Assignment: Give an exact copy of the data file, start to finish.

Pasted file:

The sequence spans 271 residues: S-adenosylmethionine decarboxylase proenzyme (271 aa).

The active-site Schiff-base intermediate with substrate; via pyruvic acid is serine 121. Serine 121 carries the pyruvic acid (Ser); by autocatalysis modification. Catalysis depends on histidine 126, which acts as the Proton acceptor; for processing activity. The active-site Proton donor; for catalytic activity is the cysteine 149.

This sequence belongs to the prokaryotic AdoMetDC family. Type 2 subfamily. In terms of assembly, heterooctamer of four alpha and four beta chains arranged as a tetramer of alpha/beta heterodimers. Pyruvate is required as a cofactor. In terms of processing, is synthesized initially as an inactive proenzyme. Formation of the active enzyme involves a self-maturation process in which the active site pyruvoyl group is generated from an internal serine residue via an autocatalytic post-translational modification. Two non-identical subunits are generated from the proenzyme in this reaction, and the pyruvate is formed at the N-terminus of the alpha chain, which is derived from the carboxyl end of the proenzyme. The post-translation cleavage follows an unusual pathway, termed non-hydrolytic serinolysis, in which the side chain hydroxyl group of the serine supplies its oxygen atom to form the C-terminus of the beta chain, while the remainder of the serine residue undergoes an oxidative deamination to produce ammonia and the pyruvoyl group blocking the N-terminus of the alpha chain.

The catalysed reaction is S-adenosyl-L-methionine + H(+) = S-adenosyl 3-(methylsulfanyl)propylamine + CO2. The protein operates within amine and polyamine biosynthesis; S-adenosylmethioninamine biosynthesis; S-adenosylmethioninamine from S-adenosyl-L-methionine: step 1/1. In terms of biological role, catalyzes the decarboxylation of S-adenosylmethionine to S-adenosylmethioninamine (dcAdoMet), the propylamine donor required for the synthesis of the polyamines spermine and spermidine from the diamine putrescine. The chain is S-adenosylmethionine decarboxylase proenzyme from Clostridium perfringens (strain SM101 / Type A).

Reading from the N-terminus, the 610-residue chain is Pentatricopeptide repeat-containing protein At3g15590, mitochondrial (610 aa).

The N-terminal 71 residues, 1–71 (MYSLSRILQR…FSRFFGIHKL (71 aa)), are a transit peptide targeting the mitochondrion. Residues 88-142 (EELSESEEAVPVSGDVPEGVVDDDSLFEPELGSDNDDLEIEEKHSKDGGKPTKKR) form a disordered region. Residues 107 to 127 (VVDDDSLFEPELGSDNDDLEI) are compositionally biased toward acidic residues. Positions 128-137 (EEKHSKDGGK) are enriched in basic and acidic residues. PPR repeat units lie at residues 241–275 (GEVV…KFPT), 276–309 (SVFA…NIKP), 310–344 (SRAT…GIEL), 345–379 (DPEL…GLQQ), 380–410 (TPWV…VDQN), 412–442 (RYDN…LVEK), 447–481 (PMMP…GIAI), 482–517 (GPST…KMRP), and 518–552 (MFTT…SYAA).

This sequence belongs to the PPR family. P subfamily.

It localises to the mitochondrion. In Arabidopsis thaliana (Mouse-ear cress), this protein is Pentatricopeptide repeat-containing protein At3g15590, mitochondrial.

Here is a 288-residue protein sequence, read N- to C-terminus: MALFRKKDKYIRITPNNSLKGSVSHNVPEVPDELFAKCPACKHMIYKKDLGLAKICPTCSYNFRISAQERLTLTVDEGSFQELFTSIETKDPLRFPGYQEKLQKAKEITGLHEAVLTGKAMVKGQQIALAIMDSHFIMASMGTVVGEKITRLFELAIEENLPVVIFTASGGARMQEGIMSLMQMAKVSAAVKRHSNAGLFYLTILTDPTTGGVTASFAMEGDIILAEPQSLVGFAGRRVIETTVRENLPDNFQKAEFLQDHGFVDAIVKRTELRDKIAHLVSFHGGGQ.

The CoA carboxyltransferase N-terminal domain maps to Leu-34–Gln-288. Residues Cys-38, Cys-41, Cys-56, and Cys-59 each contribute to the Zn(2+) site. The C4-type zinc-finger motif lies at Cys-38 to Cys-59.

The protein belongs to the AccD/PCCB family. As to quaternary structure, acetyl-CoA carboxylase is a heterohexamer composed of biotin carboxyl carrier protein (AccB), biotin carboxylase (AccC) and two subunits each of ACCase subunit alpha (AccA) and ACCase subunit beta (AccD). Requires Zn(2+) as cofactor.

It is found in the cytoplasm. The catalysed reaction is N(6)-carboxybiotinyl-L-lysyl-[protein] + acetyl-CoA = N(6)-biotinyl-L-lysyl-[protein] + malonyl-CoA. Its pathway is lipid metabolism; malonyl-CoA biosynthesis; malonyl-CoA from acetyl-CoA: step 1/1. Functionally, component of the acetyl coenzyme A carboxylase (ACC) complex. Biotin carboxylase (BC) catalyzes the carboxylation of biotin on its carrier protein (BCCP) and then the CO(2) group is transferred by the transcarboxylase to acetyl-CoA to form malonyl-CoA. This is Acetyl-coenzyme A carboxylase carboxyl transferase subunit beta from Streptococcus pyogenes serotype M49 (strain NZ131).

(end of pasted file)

The sequence spans 271 residues: S-adenosylmethionine decarboxylase proenzyme (271 aa).

The active-site Schiff-base intermediate with substrate; via pyruvic acid is serine 121. Serine 121 carries the pyruvic acid (Ser); by autocatalysis modification. Catalysis depends on histidine 126, which acts as the Proton acceptor; for processing activity. The active-site Proton donor; for catalytic activity is the cysteine 149.

This sequence belongs to the prokaryotic AdoMetDC family. Type 2 subfamily. In terms of assembly, heterooctamer of four alpha and four beta chains arranged as a tetramer of alpha/beta heterodimers. Pyruvate is required as a cofactor. In terms of processing, is synthesized initially as an inactive proenzyme. Formation of the active enzyme involves a self-maturation process in which the active site pyruvoyl group is generated from an internal serine residue via an autocatalytic post-translational modification. Two non-identical subunits are generated from the proenzyme in this reaction, and the pyruvate is formed at the N-terminus of the alpha chain, which is derived from the carboxyl end of the proenzyme. The post-translation cleavage follows an unusual pathway, termed non-hydrolytic serinolysis, in which the side chain hydroxyl group of the serine supplies its oxygen atom to form the C-terminus of the beta chain, while the remainder of the serine residue undergoes an oxidative deamination to produce ammonia and the pyruvoyl group blocking the N-terminus of the alpha chain.

The catalysed reaction is S-adenosyl-L-methionine + H(+) = S-adenosyl 3-(methylsulfanyl)propylamine + CO2. The protein operates within amine and polyamine biosynthesis; S-adenosylmethioninamine biosynthesis; S-adenosylmethioninamine from S-adenosyl-L-methionine: step 1/1. In terms of biological role, catalyzes the decarboxylation of S-adenosylmethionine to S-adenosylmethioninamine (dcAdoMet), the propylamine donor required for the synthesis of the polyamines spermine and spermidine from the diamine putrescine. The chain is S-adenosylmethionine decarboxylase proenzyme from Clostridium perfringens (strain SM101 / Type A).

Reading from the N-terminus, the 610-residue chain is Pentatricopeptide repeat-containing protein At3g15590, mitochondrial (610 aa).

The N-terminal 71 residues, 1–71 (MYSLSRILQR…FSRFFGIHKL (71 aa)), are a transit peptide targeting the mitochondrion. Residues 88-142 (EELSESEEAVPVSGDVPEGVVDDDSLFEPELGSDNDDLEIEEKHSKDGGKPTKKR) form a disordered region. Residues 107 to 127 (VVDDDSLFEPELGSDNDDLEI) are compositionally biased toward acidic residues. Positions 128-137 (EEKHSKDGGK) are enriched in basic and acidic residues. PPR repeat units lie at residues 241–275 (GEVV…KFPT), 276–309 (SVFA…NIKP), 310–344 (SRAT…GIEL), 345–379 (DPEL…GLQQ), 380–410 (TPWV…VDQN), 412–442 (RYDN…LVEK), 447–481 (PMMP…GIAI), 482–517 (GPST…KMRP), and 518–552 (MFTT…SYAA).

This sequence belongs to the PPR family. P subfamily.

It localises to the mitochondrion. In Arabidopsis thaliana (Mouse-ear cress), this protein is Pentatricopeptide repeat-containing protein At3g15590, mitochondrial.

Here is a 288-residue protein sequence, read N- to C-terminus: MALFRKKDKYIRITPNNSLKGSVSHNVPEVPDELFAKCPACKHMIYKKDLGLAKICPTCSYNFRISAQERLTLTVDEGSFQELFTSIETKDPLRFPGYQEKLQKAKEITGLHEAVLTGKAMVKGQQIALAIMDSHFIMASMGTVVGEKITRLFELAIEENLPVVIFTASGGARMQEGIMSLMQMAKVSAAVKRHSNAGLFYLTILTDPTTGGVTASFAMEGDIILAEPQSLVGFAGRRVIETTVRENLPDNFQKAEFLQDHGFVDAIVKRTELRDKIAHLVSFHGGGQ.

The CoA carboxyltransferase N-terminal domain maps to Leu-34–Gln-288. Residues Cys-38, Cys-41, Cys-56, and Cys-59 each contribute to the Zn(2+) site. The C4-type zinc-finger motif lies at Cys-38 to Cys-59.

The protein belongs to the AccD/PCCB family. As to quaternary structure, acetyl-CoA carboxylase is a heterohexamer composed of biotin carboxyl carrier protein (AccB), biotin carboxylase (AccC) and two subunits each of ACCase subunit alpha (AccA) and ACCase subunit beta (AccD). Requires Zn(2+) as cofactor.

It is found in the cytoplasm. The catalysed reaction is N(6)-carboxybiotinyl-L-lysyl-[protein] + acetyl-CoA = N(6)-biotinyl-L-lysyl-[protein] + malonyl-CoA. Its pathway is lipid metabolism; malonyl-CoA biosynthesis; malonyl-CoA from acetyl-CoA: step 1/1. Functionally, component of the acetyl coenzyme A carboxylase (ACC) complex. Biotin carboxylase (BC) catalyzes the carboxylation of biotin on its carrier protein (BCCP) and then the CO(2) group is transferred by the transcarboxylase to acetyl-CoA to form malonyl-CoA. This is Acetyl-coenzyme A carboxylase carboxyl transferase subunit beta from Streptococcus pyogenes serotype M49 (strain NZ131).